Originally Posted by diy speaker guy
Thank you for this.
In this case the primary motivation was simply to model this driver to see what it takes to extract it's full potential within the rated power handling spec. It takes a very low tuning to do this. Like I said, I'm not married to the 2 hz idea and probably won't build this anyway but I'm still interested in the concept. And the concept is sound, as I've shown here. I'm satisfied with that and I don't really care that I haven't convinced anyone. It wasn't hard to do though, since the only arguement put forth is that all the software is all wrong.
The point of this concept was to use only the top half of the port resonance, the other half (the problematic half) was ALWAYS supposed to be buried in signal chain rolloff ON PURPOSE. This idea was not ever about playing 2 hz tones at full volume, or ever even "hearing" 2 hz at all. It's not meant to be providing effective output until around 5 hz or higher, where there is actually some content in some material. The concept uses a very small port but buries the consequences of such so low that it doesn't matter. It won't chuff because it won't ever see the frequencies that might cause chuffing.
So I'll leave you guys (and this topic) alone now. Thanks anyway.
I didn't say anything about the software being wrong. Software crunches math based on the user's input. My point was as basic as it gets; the input is where the flaw resides.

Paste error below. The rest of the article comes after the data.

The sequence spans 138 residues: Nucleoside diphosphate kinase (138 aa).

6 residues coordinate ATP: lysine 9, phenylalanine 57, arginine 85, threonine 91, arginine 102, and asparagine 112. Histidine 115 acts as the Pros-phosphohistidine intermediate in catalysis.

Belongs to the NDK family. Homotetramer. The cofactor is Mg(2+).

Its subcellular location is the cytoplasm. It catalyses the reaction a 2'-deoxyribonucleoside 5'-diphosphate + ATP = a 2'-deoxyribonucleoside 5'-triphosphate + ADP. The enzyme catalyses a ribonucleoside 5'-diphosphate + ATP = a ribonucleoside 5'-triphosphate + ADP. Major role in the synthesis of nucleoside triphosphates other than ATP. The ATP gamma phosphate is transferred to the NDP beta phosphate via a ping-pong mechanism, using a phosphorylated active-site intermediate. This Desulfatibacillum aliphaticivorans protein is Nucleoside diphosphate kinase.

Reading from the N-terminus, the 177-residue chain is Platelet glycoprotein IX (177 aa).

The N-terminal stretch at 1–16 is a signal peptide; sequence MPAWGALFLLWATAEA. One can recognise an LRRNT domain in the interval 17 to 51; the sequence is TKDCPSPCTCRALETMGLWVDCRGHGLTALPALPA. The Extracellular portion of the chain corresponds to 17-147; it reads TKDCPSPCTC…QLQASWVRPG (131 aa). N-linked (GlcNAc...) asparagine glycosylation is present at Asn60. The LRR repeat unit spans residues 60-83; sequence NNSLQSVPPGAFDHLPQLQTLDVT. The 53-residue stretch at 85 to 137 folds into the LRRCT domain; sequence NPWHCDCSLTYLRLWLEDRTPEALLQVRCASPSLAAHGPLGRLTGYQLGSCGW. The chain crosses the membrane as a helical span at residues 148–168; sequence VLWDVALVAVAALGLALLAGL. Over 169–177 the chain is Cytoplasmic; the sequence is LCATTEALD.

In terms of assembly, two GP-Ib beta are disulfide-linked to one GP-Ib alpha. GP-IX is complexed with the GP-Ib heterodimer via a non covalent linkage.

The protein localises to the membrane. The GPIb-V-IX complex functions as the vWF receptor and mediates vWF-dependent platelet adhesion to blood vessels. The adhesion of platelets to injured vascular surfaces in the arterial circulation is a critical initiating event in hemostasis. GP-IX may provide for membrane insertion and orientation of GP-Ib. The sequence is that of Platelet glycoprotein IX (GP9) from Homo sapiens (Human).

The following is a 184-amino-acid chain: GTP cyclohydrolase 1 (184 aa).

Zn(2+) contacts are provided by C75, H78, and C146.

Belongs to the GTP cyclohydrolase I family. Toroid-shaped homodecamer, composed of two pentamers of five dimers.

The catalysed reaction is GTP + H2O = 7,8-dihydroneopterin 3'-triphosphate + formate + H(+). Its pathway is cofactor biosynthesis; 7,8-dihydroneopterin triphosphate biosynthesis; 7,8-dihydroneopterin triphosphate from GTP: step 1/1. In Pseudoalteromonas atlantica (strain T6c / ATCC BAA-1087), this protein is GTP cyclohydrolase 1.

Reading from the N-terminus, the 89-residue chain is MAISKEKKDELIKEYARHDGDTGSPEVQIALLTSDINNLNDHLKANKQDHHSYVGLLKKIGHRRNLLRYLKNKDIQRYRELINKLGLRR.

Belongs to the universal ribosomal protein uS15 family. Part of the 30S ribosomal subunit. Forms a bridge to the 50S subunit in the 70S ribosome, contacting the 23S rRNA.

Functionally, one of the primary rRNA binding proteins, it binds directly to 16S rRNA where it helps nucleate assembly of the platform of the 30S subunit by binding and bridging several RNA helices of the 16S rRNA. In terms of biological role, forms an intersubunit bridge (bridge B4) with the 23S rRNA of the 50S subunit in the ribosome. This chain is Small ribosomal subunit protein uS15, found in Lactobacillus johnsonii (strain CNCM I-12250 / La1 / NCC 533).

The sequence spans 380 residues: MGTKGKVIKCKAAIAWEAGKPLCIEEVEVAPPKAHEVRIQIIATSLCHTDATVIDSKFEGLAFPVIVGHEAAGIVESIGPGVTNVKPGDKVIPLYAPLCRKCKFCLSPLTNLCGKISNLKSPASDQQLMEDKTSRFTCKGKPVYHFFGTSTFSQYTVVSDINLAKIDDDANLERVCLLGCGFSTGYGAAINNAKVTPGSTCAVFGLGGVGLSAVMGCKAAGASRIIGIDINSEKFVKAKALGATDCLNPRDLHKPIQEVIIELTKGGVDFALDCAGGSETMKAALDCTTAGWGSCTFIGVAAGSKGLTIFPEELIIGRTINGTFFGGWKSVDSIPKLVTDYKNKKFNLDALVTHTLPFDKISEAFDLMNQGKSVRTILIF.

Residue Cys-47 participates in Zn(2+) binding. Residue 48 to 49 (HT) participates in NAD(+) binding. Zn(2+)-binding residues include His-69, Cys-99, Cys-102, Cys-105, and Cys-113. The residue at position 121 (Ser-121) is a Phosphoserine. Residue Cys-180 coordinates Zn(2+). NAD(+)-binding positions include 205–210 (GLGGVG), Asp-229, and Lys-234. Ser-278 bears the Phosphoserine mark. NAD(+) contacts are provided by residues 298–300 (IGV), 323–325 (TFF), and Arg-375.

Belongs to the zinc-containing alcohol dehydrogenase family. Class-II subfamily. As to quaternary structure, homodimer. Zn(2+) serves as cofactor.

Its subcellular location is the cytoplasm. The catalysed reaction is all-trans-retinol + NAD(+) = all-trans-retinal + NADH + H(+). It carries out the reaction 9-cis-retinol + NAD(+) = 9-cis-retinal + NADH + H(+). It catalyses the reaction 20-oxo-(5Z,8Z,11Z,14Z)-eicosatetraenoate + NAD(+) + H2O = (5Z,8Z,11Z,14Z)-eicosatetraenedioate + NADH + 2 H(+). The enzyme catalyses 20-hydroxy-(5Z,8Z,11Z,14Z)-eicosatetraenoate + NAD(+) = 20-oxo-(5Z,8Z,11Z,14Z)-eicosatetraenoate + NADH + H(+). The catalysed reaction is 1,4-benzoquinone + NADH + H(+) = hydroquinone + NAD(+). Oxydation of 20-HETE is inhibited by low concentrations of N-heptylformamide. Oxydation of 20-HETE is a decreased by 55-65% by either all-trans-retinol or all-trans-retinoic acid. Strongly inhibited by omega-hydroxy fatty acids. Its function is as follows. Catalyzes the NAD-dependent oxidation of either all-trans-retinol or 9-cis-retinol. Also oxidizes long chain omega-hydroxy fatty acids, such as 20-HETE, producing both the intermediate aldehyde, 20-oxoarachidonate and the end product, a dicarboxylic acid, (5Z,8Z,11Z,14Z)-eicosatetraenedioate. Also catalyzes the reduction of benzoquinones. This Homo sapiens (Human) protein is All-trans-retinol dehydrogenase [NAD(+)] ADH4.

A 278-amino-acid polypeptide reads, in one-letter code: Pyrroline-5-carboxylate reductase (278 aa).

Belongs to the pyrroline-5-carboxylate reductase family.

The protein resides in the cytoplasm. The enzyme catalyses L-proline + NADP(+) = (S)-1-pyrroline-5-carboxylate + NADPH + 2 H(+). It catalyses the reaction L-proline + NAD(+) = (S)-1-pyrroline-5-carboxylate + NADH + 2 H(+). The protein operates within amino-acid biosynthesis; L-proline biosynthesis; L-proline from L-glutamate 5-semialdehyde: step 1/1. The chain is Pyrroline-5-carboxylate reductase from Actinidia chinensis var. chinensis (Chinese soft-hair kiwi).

You posted a sim, then you posted another sim. The 2 sims were radically different, but no matter because, although you mention signal chain roll off in passing, as though it's an irrelevant piece of data (as most do), it actually is the whole bowl of wax.
Taking loopback measurements of the analog SW output of a popular AVR, a popular PEQ and a popular amplifier, summing the additive effect and applying that signal chain data to your sims shows a far more accurate picture:
This is a typical result using popular signal chain hardware. It can easily be far worse depending on the hardware in the chain, but it can also be far better. In fact, more attention to the signal chain can improve performance below 10 Hz magnitudes greater than building a huge box and sticking a long pipe in it.
What I'm saying is that you either raise the tune to see a real advantage before the signal chain roll off (as the seasoned vets of that sort of alignment have repeatedly said in this thread) or focus more effort improving your signal chain fidelity. Both avenues will yield far better results than discussing a grossly flawed computer simulation.
Also, I mentioned it in my post that incorrect edicts about content should be a thing of the ancient past, but still persist and cause a huge and unnecessary waste of virtual ink. You appeared to agree, but have posted that 'no content ever contains...', etc... Of course, that's just not true:
This is one of many examples that have been around for quite a few years. I'm mentioning it here because it's pertinent info and no one should be misled by posts to the contrary. IF anyone decides to get serious about signal chain fidelity, thinking this content doesn't exist will end in destroyed hardware.